Region-Specific versus Country-specific Poverty Lines in Analysis of Poverty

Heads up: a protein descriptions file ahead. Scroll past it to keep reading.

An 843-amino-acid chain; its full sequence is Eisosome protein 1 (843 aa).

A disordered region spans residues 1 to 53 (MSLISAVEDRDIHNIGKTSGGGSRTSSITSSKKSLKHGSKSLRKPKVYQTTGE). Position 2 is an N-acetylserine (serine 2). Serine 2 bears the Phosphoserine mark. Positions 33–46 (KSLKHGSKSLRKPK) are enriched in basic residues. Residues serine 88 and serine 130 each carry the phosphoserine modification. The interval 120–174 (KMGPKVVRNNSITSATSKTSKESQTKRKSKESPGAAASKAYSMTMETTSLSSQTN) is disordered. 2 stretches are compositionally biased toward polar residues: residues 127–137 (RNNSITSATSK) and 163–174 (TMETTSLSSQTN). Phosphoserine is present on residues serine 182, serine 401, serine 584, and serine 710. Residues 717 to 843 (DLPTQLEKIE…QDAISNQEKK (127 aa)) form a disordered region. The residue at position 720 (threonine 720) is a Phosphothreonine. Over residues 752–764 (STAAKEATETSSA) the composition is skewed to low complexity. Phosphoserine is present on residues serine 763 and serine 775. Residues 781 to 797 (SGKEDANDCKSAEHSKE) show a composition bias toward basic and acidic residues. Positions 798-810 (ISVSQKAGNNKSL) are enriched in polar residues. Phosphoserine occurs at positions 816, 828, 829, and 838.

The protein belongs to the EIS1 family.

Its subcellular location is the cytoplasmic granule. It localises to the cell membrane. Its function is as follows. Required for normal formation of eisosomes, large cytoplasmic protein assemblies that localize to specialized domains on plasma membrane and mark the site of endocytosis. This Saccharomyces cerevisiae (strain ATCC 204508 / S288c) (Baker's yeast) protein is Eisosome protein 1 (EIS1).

The standard practice in most OECD countries is to measure and evaluate poverty on the basis of a poverty line defined as a specific proportion of the median equivalent income within a country. However, this approach disregards regional differences in prices and needs within a country and may, therefore, provide an incomplete and even an incorrect picture of the extent as well as the geographical and demographical composition of the poor. To account for differences in prices and needs, this paper introduces an alternative method of measuring poverty based on a set of region-specific poverty lines. Applying Norwegian household register data for 2001 we find that the overall extent of poverty is only slightly affected by the change in definition of poverty line. However, the geographical as well as the demographical composition of poverty are shown to depend heavily on whether the method of measuring poverty relies on region-specific or country-specific thresholds. As expected, the results demonstrate that the analysis of poverty based on country-specific thresholds produces downward biased poverty rates in urban areas and upward biased poverty rates in rural areas. Moreover, when region-specific poverty thresholds form the basis of the poverty analysis, we find that the poverty rates among young singles and non-western immigrants are significantly higher than what is suggested by previous empirical evidence based on a joint country-specific poverty line.
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